The Latest | Efforts ramp up to deliver aid to Gaza as US and Europe focus on a sea corridor


The United States and Europe are seeking to open a sea route that would bring humanitarian aid into Gaza, as alarm grows over the spread of hunger among the besieged territory’s 2.3 million people.

However, aid officials say deliveries by ships or recent airdrops are far more costly and inefficient than sending trucks by land. And on Friday, five people in Gaza were killed and several others injured when airdrops malfunctioned and hit people and landed on homes, Palestinian officials said.

After more than five months of Israel’s blistering military campaign, much of Gaza is in ruins. The U.N. says a quarter of the population faces starvation. Many of the estimated 300,000 people still living in northern Gaza have been reduced to eating animal fodder to survive.

Efforts to reach a cease-fire before the Muslim holy month of Ramadan appear stalled. Israeli strikes killed 78 people and wounded 104 across the territory in the past 24 hours, Gaza’s Health Ministry said Friday.

That brings the number of Palestinians killed to more than 30,800, according to the Health Ministry in the Gaza Strip. The ministry does not differentiate between civilians and combatants in its figures but says women and children make up around two-thirds of all casualties.

Israel launched its offensive after Hamas-led militants stormed across the border on Oct. 7, killing some 1,200 people, mostly civilians, and abducting around 250. Over 100 hostages were released during a temporary cease-fire in November in exchange for 240 Palestinians imprisoned by Israel.


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— Find more of AP’s coverage at

Here’s the latest:

DUBAI, United Arab Emirates — The U.S. military confirmed early Saturday that humanitarian airdrops into the Gaza Strip carried out by other countries into the Gaza Strip killed civilians.

The military’s Central Command, which oversees the Mideast, issued the statement on X, formerly Twitter.

It did not identify the countries involved.

“We are aware of reports of civilians killed as a result of humanitarian airdrops,” the statement read. “We express sympathies to the families of those who were killed. Contrary to some reports, this was not the result of U.S. airdrops.”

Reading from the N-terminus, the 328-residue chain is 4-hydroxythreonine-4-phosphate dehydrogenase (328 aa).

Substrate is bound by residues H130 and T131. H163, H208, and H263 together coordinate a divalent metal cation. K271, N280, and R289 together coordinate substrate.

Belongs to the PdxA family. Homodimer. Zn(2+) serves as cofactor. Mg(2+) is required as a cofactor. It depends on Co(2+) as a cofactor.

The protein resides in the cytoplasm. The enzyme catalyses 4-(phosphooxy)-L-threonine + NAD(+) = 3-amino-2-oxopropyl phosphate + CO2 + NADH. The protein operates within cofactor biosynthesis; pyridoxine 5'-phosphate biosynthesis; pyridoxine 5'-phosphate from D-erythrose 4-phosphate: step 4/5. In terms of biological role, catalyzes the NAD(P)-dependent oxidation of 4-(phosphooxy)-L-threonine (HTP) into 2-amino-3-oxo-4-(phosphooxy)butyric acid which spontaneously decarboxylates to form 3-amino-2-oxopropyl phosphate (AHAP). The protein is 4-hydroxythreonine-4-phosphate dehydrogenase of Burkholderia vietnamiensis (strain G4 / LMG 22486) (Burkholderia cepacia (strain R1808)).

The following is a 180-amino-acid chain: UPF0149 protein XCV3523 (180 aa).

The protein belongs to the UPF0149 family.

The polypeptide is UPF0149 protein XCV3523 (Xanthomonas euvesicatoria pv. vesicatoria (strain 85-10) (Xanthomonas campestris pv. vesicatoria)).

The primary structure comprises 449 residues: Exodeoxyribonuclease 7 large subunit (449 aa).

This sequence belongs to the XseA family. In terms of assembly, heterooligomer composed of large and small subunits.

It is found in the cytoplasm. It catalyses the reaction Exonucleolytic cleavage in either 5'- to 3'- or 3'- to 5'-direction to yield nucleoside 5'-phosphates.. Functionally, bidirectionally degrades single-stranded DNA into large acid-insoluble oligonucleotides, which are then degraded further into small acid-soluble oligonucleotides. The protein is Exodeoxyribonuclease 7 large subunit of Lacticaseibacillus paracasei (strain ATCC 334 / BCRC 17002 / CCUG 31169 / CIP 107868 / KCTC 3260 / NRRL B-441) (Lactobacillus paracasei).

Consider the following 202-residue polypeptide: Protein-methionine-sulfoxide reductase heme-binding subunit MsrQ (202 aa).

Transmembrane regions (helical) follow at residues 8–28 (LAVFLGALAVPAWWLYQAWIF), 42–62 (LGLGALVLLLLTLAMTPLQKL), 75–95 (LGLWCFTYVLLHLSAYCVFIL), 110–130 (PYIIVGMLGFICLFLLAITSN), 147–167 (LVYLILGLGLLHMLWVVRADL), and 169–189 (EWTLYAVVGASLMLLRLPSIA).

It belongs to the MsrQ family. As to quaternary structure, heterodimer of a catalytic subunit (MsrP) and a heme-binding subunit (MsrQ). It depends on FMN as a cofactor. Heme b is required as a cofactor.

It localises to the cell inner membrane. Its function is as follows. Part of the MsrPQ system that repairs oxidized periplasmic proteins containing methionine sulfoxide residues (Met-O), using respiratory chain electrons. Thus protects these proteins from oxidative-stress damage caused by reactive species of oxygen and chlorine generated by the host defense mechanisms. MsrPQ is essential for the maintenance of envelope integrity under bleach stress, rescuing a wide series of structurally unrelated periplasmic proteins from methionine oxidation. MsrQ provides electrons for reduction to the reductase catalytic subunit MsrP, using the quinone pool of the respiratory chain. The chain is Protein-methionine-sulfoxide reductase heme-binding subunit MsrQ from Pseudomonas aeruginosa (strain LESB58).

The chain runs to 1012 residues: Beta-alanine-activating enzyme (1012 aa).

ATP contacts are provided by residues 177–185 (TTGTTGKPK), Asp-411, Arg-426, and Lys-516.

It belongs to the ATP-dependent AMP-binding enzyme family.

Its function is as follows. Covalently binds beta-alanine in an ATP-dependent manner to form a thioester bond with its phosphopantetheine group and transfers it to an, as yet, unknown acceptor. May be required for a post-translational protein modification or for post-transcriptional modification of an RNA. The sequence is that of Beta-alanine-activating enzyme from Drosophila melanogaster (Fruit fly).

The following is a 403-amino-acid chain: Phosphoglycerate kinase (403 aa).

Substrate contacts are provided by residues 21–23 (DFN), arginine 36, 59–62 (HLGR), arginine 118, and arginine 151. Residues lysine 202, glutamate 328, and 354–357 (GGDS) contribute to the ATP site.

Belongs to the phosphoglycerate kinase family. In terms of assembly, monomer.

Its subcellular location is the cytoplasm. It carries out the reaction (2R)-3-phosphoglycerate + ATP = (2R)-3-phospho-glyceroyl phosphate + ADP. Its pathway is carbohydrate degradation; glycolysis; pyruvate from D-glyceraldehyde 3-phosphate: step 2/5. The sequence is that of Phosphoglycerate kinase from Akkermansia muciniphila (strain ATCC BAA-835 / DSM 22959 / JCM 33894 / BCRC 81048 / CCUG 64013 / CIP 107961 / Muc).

The U.S. military airdropped food Friday from a U.S. C-130, the equivalent of 11,500 meals donated by Jordan, into the northern part of the Gaza Strip.

Earlier, Palestinian officials said five people were killed and several others injured when airdrops malfunctioned and hit people and landed on homes.

TORONTO — Canada will restore funding to the United Nations relief agency for Palestinians, weeks after the agency, known as UNRWA, lost hundreds of millions of dollars in support following Israeli allegations against some of its staffers in Gaza.

Canada has been reassured after receiving an interim report from the U.N. investigation of Israel’s allegations, said Ahmed Hussen, Canada’s minister of international development.

The Canadian government is due to contribute $25 million Canadian ($19 million) to UNRWA in April and did not miss a payment as a result of the pause.

Israel accused 12 UNRWA employees of participating in the Oct. 7 Hamas attacks. In response, more than a dozen countries including Canada suspended funding to UNRWA worth about $450 million, almost half its budget for the year.

Israel now alleges that 450 UNRWA employees were members of militant groups in Gaza, although it has provided no evidence.

WASHINGTON — The U.S. military will deploy about 1,000 troops to transport and build a floating pier on the Gaza shore in order to get critically needed food and aid delivered to citizens there.

Air Force Maj. Gen. Pat Ryder, Pentagon press secretary, told reporters on Friday that it will take weeks for this to come together, but that the U.S. is working as quickly as possible to get troops and equipment deployed and the pier constructed.

There will not be any U.S. forces on the ground in Israel, Ryder said, adding that details about who will be taking the supplies ashore from the causeway are still being worked out.